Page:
Don’t greet strange dogs: Health officials give stray dog advice | Top Story

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BATAVIA — In case you see a stray dog, as a Le Roy resident did earlier this week, don’t go near it, the Genesee and Orleans County Health departments recommend.

Within the Le Roy instance, officials needed to issue an advisory in search of the dog’s owner so that they could determine the canine’s rabies vaccination status.

“GO Health wouldn’t recommend residents to approach any stray animal because they are sometimes scared and their rabies vaccination is unknown,” said Public Health Educator/Public Information Officer Kaitlin Pettine on Wednesday. “We’d recommend residents to contact Animal Control.”

In dog bite cases, that may raise the potential that an individual will need rabies treatment as a precaution.

How long does the Health Department wait to attempt to discover the health status of the dog before offering a victim post-exposure rabies shots?

“This will depend on where a person is bit,” Pettine said. “In the event that they were bit within the upper body/head area, we might need to offer rabies post-exposure prophylaxis as soon as possible. Post-exposure prophylaxis needs to be given inside 10 days of the rabies exposure.”

The county Health Department remains to be in search of information in regards to the location of a dog and its owner(s) following a dog bite incident at 10:30 p.m. Saturday on Lake Street in Le Roy. Someone was attempting to discover a stray dog from his backyard in order that he could contact the dog’s owner, when the dog approached the person and bit him on his right index finger.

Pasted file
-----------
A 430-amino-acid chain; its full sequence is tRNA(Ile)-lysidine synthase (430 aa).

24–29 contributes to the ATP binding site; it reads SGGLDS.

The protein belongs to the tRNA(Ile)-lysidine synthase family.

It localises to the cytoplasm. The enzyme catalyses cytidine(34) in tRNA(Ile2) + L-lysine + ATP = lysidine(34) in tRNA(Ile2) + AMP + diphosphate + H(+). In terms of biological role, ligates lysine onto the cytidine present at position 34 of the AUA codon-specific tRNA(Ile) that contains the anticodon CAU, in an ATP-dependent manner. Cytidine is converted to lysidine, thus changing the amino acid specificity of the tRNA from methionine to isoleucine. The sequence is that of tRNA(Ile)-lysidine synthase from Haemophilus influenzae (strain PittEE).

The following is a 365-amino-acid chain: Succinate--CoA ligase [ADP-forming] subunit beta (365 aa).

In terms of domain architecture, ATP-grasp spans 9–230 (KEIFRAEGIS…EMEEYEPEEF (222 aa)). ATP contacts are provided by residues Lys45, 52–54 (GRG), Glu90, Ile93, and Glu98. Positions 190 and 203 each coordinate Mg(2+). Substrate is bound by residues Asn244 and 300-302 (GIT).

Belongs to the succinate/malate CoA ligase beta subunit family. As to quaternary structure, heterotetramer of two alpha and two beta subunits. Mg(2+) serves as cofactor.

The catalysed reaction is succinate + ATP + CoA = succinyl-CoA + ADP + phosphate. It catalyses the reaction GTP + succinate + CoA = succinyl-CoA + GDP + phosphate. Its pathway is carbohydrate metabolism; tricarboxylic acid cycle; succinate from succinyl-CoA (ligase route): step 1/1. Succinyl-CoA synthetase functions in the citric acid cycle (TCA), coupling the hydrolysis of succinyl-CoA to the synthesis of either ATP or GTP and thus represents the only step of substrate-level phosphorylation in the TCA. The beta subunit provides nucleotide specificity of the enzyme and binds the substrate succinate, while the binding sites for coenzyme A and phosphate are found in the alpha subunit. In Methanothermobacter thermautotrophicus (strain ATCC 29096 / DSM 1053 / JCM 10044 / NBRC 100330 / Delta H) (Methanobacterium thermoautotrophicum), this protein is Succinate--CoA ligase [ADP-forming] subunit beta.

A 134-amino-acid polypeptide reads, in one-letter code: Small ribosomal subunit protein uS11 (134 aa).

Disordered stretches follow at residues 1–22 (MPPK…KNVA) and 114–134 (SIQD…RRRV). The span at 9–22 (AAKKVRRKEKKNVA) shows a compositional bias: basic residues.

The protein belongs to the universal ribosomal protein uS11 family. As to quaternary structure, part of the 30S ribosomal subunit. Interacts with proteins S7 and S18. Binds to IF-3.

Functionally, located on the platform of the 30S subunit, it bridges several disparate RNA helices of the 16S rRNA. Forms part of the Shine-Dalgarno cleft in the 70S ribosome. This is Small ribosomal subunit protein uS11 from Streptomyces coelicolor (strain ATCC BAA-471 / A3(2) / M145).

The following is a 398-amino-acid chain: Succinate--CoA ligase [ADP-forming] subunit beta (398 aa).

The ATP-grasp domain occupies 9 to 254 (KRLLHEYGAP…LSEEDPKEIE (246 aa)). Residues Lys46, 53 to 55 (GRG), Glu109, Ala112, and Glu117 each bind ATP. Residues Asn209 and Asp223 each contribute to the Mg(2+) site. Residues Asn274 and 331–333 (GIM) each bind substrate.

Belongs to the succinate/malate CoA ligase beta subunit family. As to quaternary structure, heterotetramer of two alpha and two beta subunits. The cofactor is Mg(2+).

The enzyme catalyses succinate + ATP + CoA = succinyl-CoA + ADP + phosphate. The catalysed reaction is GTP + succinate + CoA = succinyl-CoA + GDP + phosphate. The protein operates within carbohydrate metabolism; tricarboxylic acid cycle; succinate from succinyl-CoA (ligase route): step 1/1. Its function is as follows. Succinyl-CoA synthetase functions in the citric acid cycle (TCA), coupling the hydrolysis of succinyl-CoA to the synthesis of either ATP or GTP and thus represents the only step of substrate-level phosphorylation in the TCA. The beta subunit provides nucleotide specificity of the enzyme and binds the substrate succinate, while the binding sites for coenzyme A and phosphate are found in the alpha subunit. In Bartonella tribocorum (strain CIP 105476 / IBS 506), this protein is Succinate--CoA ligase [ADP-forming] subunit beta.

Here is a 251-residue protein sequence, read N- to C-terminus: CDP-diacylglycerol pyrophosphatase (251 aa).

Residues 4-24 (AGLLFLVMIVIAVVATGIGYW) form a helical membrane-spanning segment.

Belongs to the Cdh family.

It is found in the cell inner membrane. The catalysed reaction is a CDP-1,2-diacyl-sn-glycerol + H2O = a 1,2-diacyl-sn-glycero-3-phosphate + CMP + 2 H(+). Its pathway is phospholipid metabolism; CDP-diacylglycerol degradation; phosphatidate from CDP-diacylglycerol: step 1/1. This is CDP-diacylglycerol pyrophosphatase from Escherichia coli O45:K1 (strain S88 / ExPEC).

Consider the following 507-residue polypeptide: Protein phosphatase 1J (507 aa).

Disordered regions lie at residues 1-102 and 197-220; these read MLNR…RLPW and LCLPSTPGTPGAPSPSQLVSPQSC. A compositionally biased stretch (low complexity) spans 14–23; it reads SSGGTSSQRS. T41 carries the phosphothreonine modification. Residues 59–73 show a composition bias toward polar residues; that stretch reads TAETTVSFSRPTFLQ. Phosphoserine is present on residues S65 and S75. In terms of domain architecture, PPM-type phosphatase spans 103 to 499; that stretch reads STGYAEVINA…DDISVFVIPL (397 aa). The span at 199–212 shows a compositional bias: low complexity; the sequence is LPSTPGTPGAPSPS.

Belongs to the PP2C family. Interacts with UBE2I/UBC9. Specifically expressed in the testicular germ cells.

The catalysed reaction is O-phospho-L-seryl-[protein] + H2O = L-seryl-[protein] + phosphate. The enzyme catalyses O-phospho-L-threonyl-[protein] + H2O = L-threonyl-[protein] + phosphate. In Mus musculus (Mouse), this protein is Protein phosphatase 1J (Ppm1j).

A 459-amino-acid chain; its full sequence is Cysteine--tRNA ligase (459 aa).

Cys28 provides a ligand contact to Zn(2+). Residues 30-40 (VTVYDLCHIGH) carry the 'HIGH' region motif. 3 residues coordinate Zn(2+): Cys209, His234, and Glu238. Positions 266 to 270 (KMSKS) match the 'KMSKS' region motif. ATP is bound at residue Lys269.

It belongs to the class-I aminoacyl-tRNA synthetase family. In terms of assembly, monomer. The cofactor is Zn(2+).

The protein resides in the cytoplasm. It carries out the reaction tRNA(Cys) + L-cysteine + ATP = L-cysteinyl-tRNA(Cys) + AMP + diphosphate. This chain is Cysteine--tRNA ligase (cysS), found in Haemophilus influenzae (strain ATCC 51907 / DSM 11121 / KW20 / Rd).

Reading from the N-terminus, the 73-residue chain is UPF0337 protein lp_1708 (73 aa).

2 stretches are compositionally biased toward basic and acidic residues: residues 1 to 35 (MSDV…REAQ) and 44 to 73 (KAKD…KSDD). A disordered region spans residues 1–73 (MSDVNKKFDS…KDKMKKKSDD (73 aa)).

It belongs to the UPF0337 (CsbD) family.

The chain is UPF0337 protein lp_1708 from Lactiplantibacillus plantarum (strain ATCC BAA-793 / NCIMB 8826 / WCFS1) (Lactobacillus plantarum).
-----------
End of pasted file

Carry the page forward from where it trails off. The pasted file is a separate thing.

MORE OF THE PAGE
The dog was described as an adult male, yellow Labrador with a white chest and a black collar with a tag.

It will be significant to locate the dog to find out whether it’s current on its rabies shot, the department said. If the health status just isn’t identified, post-exposure rabies shots will likely be offered to the victim.

If you could have information in regards to the location of the dog and its owner(s), contact the Genesee County Health Department at 585-344-2580 ext. 5555.

“As a rule, we’re capable of locate the owner,” Pettine said. “Nevertheless, there are instances where the dog owner just isn’t found or doesn’t come forward so we aren’t capable of determine if the dog is up-to-date on their rabies vaccination. On this case, post-exposure prophylaxis can be offered.”

Pettine said that in 2021, Genesee County investigated 217 animal bite and rabies incidents and Orleans County investigated 112.

“If the rabies vaccination status of a domestic animal is unknown, the animal is subject to a 10-day confinement,” she said. “The animal’s health and behavior are monitored for 10 days to find out if rabies could also be present and if further motion is crucial. A physician, in consultation with the health department, will determine who must be vaccinated with rabies post-exposure prophylaxis. The fee to treat a person varies considerably based on weight, variety of doses and insurance.”

In 2021, treatment costs ranged from $2,000 to $9,000, she said. Genesee-Orleans Health will work with the patient’s insurance company, but what just isn’t covered by insurance is ultimately the responsibility of the taxpayers.

Genesee County treated 22 people and Orleans County treated 13 people last yr.

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